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The ruble weakened for a second day as oil, Russia’s chief export earner, declined and demand for foreign currency increased as investors sought to convert domestic dividend payments.
Russia’s currency depreciated 0.5 percent against the dollar to 32.1750 at 7 p.m. in Moscow, the weakest level since Aug. 3. It slipped 0.2 percent versus the euro to 40.3150, leaving it 0.3 percent lower against the central bank’s currency basket. The ruble strengthened 0.7 percent against the dollar last week as companies snapped up the currency to pay taxes.
“The tax payments, ended yesterday, supported the ruble but it smashed against the strong purchase of U.S. dollars partly due to conversion of dividends that non-residents received from a number of large Russian companies,” Dmitry Polevoy, a Moscow-based economist at ING Groep NV, said by e- mail.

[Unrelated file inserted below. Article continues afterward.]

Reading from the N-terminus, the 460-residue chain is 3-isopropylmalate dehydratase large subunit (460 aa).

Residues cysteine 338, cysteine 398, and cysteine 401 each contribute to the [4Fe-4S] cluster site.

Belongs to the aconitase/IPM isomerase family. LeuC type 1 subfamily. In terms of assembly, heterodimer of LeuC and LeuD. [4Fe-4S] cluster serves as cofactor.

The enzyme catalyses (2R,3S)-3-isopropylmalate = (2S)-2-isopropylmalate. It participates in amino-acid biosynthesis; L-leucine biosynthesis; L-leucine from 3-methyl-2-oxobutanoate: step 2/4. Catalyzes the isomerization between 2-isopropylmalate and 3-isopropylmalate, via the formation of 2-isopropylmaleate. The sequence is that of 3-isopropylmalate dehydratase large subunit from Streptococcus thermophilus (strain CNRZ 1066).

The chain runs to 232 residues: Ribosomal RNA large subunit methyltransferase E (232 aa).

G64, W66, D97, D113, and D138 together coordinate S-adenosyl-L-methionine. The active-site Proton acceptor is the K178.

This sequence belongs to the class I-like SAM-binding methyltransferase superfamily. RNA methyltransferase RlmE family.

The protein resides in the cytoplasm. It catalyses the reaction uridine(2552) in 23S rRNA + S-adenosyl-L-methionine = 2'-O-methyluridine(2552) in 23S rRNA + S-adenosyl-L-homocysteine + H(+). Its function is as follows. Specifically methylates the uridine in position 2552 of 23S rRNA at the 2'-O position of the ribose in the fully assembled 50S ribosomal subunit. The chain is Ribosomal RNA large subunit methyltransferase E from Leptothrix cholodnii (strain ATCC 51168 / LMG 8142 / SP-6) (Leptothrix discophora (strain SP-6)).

Brent crude slid less than 0.1 percent to $112.50 a barrel. Russian companies paid about 400 billion rubles ($12.4 billion) this week in taxes, Polevoy said. The domestic market began to close ruble positions following the payments as well as in anticipation of U.S. Federal Reserve Chairman Ben S. Bernanke’s speech at the end of the week, he said.
The Russian Finance Ministry today sold 2.6 billion rubles) of five-year so-called OFZ bonds, below the planned 10 billion rubles, at a yield of 7.57 percent. The amount was the least at an auction since November 2011, according to Finance Ministry data.
The extra yield investors demand to own Russia’s dollar bonds over U.S. Treasuries fell six basis points to 219, according to JPMorgan Chase & Co.’s EMBI Global Index. An index of five-year government bond yields compiled by Micex rose more than 5 basis points to 7.66 percent, data compiled by Bloomberg show.
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